Kyphosis is an exaggerated forward rounding of the spine that is common in older women who have osteoporosis and those who have taken high doses of corticosteroids. The spinal bones weaken to the point that they crack and compress. Other types of kyphosis are seen in infants or teens due to birth defects such as the malformation of the spine or the wedging of the spinal bones over time.
Mild kyphosis causes few problems, but severe cases can cause pain and be disfiguring. Treatment for kyphosis depends on your age, the cause of the curvature and its effects.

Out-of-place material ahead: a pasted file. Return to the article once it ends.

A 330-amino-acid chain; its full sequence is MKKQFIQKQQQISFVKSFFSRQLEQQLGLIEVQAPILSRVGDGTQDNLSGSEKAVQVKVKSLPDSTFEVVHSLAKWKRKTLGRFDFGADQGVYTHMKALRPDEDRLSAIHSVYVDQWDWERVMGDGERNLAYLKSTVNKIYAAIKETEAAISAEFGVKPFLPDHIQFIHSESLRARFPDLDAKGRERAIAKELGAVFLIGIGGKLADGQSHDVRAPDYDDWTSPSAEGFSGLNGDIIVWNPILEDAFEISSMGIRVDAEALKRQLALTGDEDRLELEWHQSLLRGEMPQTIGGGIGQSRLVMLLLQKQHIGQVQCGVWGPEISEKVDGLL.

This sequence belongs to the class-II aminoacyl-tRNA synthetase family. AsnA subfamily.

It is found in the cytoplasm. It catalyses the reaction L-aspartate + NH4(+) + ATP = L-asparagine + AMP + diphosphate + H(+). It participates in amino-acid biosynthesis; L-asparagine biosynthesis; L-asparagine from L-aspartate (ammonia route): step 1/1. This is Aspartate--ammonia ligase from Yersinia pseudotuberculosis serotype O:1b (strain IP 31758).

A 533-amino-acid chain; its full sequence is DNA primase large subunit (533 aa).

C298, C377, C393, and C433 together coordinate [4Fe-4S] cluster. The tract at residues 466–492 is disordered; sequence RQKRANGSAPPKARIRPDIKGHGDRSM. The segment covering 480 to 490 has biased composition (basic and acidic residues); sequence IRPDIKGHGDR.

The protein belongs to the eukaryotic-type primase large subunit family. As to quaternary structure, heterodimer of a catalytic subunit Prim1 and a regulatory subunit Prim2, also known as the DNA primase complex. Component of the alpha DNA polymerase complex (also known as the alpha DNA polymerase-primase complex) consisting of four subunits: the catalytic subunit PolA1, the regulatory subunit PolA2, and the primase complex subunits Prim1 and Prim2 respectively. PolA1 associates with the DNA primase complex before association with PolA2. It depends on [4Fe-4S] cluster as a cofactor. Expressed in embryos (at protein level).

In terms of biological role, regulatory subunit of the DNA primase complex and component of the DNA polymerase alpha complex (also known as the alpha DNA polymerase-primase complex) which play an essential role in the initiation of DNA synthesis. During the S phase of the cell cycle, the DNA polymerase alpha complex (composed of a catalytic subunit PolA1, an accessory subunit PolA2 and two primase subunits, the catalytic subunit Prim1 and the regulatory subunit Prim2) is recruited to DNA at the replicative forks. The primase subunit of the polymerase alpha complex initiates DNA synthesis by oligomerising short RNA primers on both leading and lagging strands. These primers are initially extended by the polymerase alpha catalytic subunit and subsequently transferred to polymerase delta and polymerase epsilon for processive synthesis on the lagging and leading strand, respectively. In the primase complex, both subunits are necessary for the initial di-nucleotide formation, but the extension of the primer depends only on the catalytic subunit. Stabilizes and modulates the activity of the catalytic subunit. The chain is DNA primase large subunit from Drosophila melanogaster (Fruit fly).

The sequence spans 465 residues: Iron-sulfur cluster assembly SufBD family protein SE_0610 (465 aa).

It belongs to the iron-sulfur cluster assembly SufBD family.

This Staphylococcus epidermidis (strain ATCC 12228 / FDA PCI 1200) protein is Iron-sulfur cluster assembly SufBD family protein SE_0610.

Causes may be disc degeneration, Scheuermann’s disease that begins during a growth spurt before puberty with the wedging together of several vertebrae. Kyphosis is often the result of arthritis, osteoporosis-related fractures or injury, muscular dystrophy, Paget’s disease, spina bifida, polio, Marfan syndrome and Prader-Willi disease. Some cancer treatments such as chemotherapy and radiation treatment can weaken vertebrae and make them more prone to compression fractures.
There is a surgical procedure to correct kyphosis called kyphoplasty.